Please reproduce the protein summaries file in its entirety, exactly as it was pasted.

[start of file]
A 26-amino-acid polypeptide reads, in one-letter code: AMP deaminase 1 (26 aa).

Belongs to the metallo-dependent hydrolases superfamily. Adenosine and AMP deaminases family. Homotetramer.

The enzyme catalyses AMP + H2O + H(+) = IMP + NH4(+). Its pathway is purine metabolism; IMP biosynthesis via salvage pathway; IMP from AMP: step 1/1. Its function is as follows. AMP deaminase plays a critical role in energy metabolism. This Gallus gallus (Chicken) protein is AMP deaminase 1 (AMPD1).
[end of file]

A 26-amino-acid polypeptide reads, in one-letter code: AMP deaminase 1 (26 aa).

Belongs to the metallo-dependent hydrolases superfamily. Adenosine and AMP deaminases family. Homotetramer.

The enzyme catalyses AMP + H2O + H(+) = IMP + NH4(+). Its pathway is purine metabolism; IMP biosynthesis via salvage pathway; IMP from AMP: step 1/1. Its function is as follows. AMP deaminase plays a critical role in energy metabolism. This Gallus gallus (Chicken) protein is AMP deaminase 1 (AMPD1).